5. The Ringer’s Brian Phillips and Den of Geek’s David Crow with two terrific deep dives on Indiana Jones, Raiders of the Lost Ark. This is a movie we’ve watched with the boys and it definitely holds up. Both links are terrific essays that deep-dive into the movie. What was great to me about this movie is that the Ark of the Covenant was real and that is something that had never once occurred to me as a kid watching this movie in the theaters. I had never conceptualized the Ark that’s what struck me and what I love about that movie.

Saturday morning links

1. Ever heard of Val Gardena? Me neither. Val Gardena is a valley in the Dolomites of the Tyrol region in Italy. This scene is fairly iconic I think, it’s one that I’ve seen a handful of times, the sheer of that mountain that just drops off is quite the scene. There’s a heavy German influence despite the valley being in Italy.

Photo by Warre Vyncke on Unsplash

There’s a great Rick Steves episode on that region.

2. From GQ’s David Alm on a group of elite Ethiopian runners who can’t go home, largely because of the conflict (really ethnic cleansing as the article states) of the Tigray Region. I have read a ton about this, largely because my son is from Ethiopia, but to say that I understand this would not be true. Maybe that’s the thing, you’re not supposed to understand the “why” of an ethnic cleansing. While they are here, they live together and make the best of a situation as they seek asylum.

In addition to supporting his roommates, Fikadu sends money each month to his wife and five brothers back in Ethiopia. With whatever he has left, he treats himself: He likes designer clothes and wears a new Apple watch. An energetic 28-year-old with a steadfast gaze and the charisma of an actor, Fikadu is committed to living with his roommates, despite his healthy income. “In Ethiopia,” he says, “we have a saying: ‘A house is not yours. A house is God’s house.’ You can live in it, but when you die the house will stay there. The house is not going to die with you. So in my culture we say a house is God’s house. Everybody can come and you can live together.”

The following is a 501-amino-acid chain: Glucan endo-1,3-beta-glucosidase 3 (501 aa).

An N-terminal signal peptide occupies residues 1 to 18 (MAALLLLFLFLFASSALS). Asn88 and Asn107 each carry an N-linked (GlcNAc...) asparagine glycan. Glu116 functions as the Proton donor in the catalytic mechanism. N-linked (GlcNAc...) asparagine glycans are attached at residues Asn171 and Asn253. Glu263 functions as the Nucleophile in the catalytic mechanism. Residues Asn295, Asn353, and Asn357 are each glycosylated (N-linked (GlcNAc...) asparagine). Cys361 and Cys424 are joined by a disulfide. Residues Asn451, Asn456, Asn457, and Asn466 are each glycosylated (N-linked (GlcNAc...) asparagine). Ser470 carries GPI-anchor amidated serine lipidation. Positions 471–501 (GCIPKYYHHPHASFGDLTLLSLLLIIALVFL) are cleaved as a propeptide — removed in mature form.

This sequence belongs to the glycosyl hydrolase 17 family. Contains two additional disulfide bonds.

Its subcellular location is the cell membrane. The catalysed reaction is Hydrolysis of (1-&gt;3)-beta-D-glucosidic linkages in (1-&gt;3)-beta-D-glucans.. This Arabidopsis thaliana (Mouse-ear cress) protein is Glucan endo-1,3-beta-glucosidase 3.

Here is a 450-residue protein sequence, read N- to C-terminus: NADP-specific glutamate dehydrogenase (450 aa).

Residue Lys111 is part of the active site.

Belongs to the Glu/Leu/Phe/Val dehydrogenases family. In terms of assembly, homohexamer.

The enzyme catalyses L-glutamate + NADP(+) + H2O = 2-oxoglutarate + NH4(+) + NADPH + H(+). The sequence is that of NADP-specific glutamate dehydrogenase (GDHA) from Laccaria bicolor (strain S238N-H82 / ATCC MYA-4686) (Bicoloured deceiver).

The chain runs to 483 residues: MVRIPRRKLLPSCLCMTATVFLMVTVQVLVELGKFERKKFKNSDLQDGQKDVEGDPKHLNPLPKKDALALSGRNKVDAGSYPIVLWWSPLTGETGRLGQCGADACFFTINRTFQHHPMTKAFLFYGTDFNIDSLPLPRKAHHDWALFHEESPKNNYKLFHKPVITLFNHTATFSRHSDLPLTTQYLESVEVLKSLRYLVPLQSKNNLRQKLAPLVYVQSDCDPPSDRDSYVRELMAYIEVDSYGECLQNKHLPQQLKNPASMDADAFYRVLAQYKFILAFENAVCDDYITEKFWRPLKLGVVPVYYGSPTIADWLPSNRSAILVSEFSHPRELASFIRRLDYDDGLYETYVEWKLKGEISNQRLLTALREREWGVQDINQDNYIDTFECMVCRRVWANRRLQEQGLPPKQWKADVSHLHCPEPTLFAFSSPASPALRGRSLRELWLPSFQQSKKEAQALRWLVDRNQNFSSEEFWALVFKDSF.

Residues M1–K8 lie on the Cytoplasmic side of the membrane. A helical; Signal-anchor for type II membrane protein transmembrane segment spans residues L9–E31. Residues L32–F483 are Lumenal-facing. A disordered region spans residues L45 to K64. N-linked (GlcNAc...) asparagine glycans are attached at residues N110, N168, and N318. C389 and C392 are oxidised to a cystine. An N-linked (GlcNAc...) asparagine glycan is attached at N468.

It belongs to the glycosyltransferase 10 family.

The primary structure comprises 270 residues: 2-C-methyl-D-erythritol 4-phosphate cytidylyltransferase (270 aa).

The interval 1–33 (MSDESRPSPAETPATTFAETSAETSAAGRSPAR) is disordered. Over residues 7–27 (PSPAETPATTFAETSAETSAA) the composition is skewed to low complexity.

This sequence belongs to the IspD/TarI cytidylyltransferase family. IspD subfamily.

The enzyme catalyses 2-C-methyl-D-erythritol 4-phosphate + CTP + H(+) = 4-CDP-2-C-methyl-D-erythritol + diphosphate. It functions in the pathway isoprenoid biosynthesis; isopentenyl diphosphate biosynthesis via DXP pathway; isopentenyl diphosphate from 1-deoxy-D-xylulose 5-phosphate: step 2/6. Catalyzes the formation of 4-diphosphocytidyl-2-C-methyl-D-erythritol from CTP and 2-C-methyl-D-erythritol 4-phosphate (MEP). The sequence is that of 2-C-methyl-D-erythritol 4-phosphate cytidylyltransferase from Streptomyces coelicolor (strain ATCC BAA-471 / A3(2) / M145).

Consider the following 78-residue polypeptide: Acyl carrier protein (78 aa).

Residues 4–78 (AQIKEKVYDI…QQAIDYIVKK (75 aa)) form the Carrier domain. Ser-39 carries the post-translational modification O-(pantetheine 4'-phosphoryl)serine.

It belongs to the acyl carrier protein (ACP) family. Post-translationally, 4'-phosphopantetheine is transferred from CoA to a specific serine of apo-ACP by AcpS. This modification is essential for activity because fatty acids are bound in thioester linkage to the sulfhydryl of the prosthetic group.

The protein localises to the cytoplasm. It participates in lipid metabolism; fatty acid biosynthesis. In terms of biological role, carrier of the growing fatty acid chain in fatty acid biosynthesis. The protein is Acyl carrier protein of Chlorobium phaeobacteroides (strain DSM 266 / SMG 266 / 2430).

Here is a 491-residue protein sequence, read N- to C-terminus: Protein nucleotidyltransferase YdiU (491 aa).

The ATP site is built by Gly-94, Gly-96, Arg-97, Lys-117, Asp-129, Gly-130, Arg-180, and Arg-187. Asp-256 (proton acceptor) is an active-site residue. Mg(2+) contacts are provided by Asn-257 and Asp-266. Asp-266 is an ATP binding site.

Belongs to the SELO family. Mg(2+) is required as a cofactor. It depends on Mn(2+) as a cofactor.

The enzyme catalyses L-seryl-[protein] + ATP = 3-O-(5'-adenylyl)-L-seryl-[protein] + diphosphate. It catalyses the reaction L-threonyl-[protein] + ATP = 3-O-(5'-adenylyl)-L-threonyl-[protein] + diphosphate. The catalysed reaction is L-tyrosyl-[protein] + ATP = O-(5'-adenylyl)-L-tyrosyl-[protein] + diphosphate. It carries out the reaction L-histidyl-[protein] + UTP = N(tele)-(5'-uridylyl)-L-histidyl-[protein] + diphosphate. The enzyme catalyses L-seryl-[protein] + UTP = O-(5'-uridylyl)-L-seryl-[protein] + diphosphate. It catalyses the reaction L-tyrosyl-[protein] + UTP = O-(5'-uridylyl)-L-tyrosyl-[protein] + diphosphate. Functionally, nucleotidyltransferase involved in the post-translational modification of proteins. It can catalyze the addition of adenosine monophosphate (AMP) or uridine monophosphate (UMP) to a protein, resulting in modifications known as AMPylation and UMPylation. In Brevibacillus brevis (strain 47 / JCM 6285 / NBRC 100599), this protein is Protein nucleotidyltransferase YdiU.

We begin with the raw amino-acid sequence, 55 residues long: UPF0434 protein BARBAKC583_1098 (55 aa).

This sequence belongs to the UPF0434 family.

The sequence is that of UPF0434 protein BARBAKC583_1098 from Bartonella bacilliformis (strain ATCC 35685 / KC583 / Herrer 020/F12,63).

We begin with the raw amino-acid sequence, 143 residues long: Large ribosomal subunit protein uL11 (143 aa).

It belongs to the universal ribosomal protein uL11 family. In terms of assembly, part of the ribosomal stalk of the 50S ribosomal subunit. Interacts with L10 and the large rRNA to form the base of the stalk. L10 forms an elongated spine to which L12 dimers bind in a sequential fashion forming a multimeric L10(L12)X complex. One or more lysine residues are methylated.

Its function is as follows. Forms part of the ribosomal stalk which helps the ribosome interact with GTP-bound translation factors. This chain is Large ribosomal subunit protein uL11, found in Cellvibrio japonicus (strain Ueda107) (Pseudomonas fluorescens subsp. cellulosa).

3. Outside Online’s David Kushner on a young diver who finds a prosthetic leg at the bottom of the ocean in the Gulf of Mexico and the boy’s journey to find the owner.

4. Longread’s Paul Brown on how four Americans robbed the Bank of england in Victorian London.

On April 18, 1872, Austin Bidwell walked into Green & Son tailors on London’s renowned Savile Row and ordered eight bespoke suits, two topcoats, and a luxurious dressing gown. Bidwell was 26 years old, 6ft tall, and handsomely groomed with a waxed mustache and bushy side-whiskers. If the accent didn’t give it away, his eye-catching western hat marked him out as an American — a rich American. London tradesmen called Americans with bulges of money in their pockets “Silver Kings,” and they were most welcome in upmarket establishments like Green & Son, which charged as much for the strength of their reputations as for the quality of their goods.

5. I am here for this. Capture Atlas with the best Milky Way photographs of the year. One of my favorite things to look at, especially because I follow NASA on Insta, is the Milky Way and stars and galaxies and find the prospect of “that” entirely amazing.